Poverty and plenty
The Western Socialist
The International Institution of Agriculture met at Rome on October 25 to devise ways and means
of increasing food consumption, representatives of 36 nations being in attendance.
It appears that nature has been prolific and that there is a glut of food in the world today, surpluses
appearing in many different countries. The idle frothings that emanated from the experts present as
to the best method to adopt to reduce these surpluses, once more demonstrates how utterly
helpless the present system really is to cope with its own productive powers.
One delegate thought that “Europe’s happiest period was when it had the most free trade” and
urged resumption of that policy, while others declared they “could not abandon protection and
high tariff walls”. Mr. Rexford Guy Tugwell, American representative and “Brain Rruster No 1”,
pleaded for an end of cut-throat international trade, and its replacement by a “world planned
economy”. His suggestion was greeted by a whirl of bouquets and brickbats from his listeners,
each acting in accordance with the needs of their particular country.
Lord De La Warr, the British delegate, made some remarks worthy of note. He stated that:
“ . . . there are 80,000,000 to 100,000,000 workless in the world today living on a bare sustenance
basis. If every man, woman and child of Europe was eating the bare minimum required for health,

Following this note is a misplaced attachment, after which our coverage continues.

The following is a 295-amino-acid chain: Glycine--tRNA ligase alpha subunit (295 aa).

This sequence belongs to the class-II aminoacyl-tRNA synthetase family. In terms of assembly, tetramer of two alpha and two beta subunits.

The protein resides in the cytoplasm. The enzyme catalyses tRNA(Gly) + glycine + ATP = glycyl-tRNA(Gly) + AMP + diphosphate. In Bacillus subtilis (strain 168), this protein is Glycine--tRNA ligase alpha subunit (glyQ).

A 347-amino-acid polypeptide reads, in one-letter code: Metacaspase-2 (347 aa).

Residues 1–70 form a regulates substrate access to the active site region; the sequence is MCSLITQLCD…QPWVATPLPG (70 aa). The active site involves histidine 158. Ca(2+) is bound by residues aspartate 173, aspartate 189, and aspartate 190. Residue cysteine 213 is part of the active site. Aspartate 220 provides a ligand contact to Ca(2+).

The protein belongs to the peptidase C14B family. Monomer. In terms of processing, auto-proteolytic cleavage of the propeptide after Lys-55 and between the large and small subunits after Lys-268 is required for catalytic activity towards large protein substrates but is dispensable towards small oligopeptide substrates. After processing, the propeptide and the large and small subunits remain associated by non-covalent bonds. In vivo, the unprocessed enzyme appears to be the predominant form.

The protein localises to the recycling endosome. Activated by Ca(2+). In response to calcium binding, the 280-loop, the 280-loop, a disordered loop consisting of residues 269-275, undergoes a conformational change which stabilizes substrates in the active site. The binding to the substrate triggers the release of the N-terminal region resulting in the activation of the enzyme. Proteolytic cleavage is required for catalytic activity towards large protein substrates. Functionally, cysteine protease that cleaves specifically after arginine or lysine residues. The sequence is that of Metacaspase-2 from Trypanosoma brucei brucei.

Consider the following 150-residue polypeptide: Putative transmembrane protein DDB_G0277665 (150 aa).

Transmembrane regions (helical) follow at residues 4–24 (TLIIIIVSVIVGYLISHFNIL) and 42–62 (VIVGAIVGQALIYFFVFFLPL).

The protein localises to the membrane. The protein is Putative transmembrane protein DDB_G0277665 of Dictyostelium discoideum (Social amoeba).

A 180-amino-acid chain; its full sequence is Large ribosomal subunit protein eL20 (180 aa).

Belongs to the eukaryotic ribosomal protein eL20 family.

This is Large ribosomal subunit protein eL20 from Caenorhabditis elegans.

there would be little talk of a glut of food” (Winnipeg Free Press, October 26, 1934).
This is the contradiction demanding solution. Here accumulated stocks of food causing
embarrassment to all governments: there men, women and children living below subsistence
levels, slowly starving to death because they are unable to obtain the food that is ready to hand.
Why are the workers out of work? Why are there no jobs for them? It is because they have
produced too much. The factories and warehouses are overflowing with goods for which there are
no buyers. The class that owns the land, factories and mines will only allow the workers to
produce when they can make a profit out of their labor.
Class society, then, lies at the basis of the problem of poverty and plenty. Conference after
conference of capitalist statesmen and experts have met and will continue to meet and discuss free
trade and tariffs, or plans for controlling production, but these adjustments will not alter the
condition, for as long as profit remains the mainspring of production, unsold surpluses will
periodically pile up and unemployment exist in greater or lesser degree.
The only solution is the one the Socialist offers. Make the means of producing wealth, at present
owned by the capitalist class, the common property of the whole of society. Them, and then only,
will the contradiction of surplus wealth on the one hand, and starvation on the other, be reconciled.